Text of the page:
Afghanistan and Central Asia,â is now out in paperback. Heâs speaking to us
from Lahore, where he lives.
Now, tell us a little bit about whatâs happening in Dir, D-I-R, which is a
village where the Taliban have tried to take over, but villagers are actually
fighting back against the Taliban, and a lot of these villagers donât want the
Pakistani military involved. They want to keep the military out. Can you
explain the significance of the villagers fighting back against the Taliban?
Mr.Â RASHID: Well, Dir is a valley that adjoins the Swat Valley, and what
happened there is that a lot of people did not evacuate the valley when the
fighting started, when the army came in against the Taliban, but actually
started resisting the Taliban themselves, and we now have several thousand
people from many villages in the region coming together and forming groups of
militia, as it were, local militia, and fighting the Taliban.
And really the fear is that, you know, what we saw in the Swat Valley for the
last month is that the army does not have proper counter-insurgency training.
It goes in with heavy artillery, with tanks, with aircraft, and literally bombs
the village in order to save the village, as it were, and in Swat, of course,
thereâs been enormous destruction of towns and villages, and the people in Dir
didnât want that. They said well, weâll try and deal with these Taliban by
ourselves so we donât get the army to come in and flatten our villages with
heavy artillery, and thatâs whatâs going on.
The army has come in. There have been gunship - helicopter gunships have been
used by the army to help the villagers fight some of these Taliban, but the
villagers are making every effort not to allow the army to deploy.
The problem in all this fighting that has taken place and earlier fighting,
over the last year or so, has been that the army has been incredibly
destructive when they have moved in anywhere, and there have been, of course,
major attempts by the Americans to train and retrain the army in counter-
insurgency, a lot of the new tactics that were promulgated by General Petraeus
in Iraq and now in Afghanistan by U.S. forces, but the Pakistanis have been
very reluctant to get this training.
So the war effort by the army is still conducted as though you were fighting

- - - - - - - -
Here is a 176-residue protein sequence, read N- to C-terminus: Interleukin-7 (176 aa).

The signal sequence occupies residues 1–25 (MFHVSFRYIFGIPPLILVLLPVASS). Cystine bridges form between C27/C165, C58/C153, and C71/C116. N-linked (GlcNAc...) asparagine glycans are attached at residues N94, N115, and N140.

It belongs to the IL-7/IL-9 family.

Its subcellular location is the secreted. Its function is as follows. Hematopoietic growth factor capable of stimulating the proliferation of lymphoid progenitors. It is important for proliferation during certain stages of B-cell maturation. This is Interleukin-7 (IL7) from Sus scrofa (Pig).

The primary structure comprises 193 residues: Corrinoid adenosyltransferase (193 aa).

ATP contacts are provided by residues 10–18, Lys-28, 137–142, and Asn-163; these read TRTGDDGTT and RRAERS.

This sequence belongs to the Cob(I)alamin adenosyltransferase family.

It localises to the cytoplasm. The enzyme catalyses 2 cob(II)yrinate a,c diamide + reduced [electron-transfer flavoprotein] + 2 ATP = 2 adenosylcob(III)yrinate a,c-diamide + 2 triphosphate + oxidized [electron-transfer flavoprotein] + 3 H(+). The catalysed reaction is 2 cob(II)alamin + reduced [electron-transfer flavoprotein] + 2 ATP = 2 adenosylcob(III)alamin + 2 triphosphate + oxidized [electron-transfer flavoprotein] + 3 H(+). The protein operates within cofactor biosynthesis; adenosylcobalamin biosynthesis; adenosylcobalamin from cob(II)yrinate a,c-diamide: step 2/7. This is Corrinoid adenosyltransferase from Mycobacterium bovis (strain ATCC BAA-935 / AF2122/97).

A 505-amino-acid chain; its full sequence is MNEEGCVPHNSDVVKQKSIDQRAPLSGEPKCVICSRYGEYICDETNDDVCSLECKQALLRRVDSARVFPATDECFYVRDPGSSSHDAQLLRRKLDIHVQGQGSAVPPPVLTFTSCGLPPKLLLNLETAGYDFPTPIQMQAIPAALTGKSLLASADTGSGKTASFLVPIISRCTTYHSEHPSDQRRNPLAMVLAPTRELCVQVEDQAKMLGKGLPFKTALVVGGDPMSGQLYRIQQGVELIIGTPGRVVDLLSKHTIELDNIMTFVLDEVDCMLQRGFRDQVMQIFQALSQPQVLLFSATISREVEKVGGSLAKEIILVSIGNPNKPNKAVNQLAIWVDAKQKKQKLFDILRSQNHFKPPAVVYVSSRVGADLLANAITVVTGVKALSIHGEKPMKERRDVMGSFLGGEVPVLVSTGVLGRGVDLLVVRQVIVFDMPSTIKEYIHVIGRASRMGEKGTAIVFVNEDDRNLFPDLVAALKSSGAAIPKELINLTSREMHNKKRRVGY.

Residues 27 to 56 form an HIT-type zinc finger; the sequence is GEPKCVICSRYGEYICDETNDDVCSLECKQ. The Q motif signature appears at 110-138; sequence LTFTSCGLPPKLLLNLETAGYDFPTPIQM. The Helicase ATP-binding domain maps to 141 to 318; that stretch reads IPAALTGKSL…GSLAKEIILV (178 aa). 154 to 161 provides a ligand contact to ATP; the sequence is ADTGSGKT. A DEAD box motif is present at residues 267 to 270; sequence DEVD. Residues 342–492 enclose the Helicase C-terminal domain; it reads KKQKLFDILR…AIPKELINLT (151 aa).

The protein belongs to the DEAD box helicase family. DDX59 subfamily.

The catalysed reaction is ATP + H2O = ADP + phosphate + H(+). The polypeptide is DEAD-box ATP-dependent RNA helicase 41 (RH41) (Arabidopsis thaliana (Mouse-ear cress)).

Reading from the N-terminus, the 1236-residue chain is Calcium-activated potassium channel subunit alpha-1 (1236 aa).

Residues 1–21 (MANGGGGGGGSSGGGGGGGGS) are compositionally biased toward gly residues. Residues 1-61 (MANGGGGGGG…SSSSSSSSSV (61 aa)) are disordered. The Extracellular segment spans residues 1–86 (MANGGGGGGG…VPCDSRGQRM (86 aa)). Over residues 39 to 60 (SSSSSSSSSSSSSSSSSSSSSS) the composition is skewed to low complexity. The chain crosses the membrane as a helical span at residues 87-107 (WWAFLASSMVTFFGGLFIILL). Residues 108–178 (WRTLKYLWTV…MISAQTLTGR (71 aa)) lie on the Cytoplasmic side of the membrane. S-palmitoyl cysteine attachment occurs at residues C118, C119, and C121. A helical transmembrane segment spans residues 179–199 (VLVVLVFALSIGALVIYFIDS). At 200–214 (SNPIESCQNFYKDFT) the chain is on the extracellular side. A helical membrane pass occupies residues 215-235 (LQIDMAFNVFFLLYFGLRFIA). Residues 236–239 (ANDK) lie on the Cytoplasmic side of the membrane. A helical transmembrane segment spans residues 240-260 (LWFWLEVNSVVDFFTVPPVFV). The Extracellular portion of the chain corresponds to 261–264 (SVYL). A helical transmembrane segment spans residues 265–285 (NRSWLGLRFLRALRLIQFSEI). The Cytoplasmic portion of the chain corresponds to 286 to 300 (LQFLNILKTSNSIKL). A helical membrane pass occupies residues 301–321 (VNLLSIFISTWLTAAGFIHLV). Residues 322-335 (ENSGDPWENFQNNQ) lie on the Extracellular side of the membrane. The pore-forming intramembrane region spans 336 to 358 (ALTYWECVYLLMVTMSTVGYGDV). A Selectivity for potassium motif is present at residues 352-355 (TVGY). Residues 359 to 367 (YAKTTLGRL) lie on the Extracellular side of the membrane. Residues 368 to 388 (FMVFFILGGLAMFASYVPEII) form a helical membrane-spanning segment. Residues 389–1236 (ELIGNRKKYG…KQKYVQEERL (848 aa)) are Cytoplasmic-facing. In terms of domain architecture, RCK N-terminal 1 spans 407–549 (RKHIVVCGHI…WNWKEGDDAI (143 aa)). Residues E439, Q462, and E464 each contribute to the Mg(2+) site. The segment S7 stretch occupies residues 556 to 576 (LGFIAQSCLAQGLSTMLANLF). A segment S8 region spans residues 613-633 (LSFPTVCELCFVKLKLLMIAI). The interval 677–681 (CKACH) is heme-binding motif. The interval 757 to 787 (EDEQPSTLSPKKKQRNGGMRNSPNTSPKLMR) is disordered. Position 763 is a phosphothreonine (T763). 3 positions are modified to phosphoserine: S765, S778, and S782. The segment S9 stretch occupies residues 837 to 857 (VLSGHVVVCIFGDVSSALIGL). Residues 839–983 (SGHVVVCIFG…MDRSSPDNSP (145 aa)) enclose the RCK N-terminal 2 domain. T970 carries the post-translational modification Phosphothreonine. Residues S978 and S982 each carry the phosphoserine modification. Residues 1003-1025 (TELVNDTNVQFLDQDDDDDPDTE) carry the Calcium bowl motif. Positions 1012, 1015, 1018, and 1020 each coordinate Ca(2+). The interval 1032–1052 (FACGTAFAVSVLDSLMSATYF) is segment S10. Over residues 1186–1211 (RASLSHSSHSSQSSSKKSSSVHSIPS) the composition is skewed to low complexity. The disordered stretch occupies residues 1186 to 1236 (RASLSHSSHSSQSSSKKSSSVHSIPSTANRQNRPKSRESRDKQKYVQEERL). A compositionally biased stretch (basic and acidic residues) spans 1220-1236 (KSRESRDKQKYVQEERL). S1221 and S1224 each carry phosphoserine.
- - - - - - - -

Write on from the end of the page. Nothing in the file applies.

against India in the plains, using heavy artillery and tanks.
GROSS: So are the villagers in Dir succeeding in driving out the Taliban?
Mr.Â RASHID: Well, itâs been four or five days. Itâs really not known. I mean,
they have certainly killed a number of Taliban. A lot of villagers have also
been killed. The problem in all this area is that the military has banned any
kind of independent assessment by journalists or aid workers or human-rights
workers. Thereâs nobody up there to tell us what is really going on.
GROSS: Youâre not allowed in?
Mr.Â RASHID: No, nobody is allowed in. I mean, we donât have any independent
assessment for the last month as to whatâs been happening, for example in the
Swat Valley or in Dir, and all phone - mobile-phone connections and land lines
have been cut off by the army. So you canât even phone anyone there to find out
whatâs going on on the ground.
GROSS: Whatâs the point of cutting off phone connections and keeping out
journalists and observers?
Mr.Â RASHID: Well, I think, I think â I mean partly itâs because they donât want
the Taliban also to use mobile phones and land lines and communications, but
also I think, you know, one thing which is very unclear is the number of
Now, the army gives a daily roundup of whatâs been happening in Swat and in the
fighting. They give the casualty figures of the extremists who are killed and
of the soldiers who are killed, but they donât give any figures of civilians
who are killed. And clearly civilians have been killed, because I interviewed a
lot of refugees down, you know, people whoâd escaped from Swat, and a lot of
families had relatives who had been killed or wounded in the shelling, either
by the Taliban or by the army. So there have been civilian casualties, but we
have no idea as to how many there are.
GROSS: Now, you recently went to Islamabad to visit the palace of President
Asif Al Zardari, and you wrote that because of the recent bombings there, the
city now resembles Baghdad or Kabul. Describe what Islamabad looks like now.
Mr.Â RASHID: Well, Islamabad was always a very â it was a small, very well-
built, very well-planned, open city, but right - for the last few months, what
weâve seen is that barricades have gone up around embassies and U.N. offices,
government offices. There are these huge cement blocks that you see in Baghdad
or Kabul. There are troops literally on the street, not just police or
paramilitary forces but actual, regular army soldiers. There are patrols by,
you know, military and by the police. Thereâs just enormous security, something
that the residents of Islamabad have never seen before.
GROSS: So did you speak with the president while you were there?
Mr.Â RASHID: Yes, I spoke to the president, and he was very critical about the
lack of financial support thatâs been coming to Pakistan. Apart from the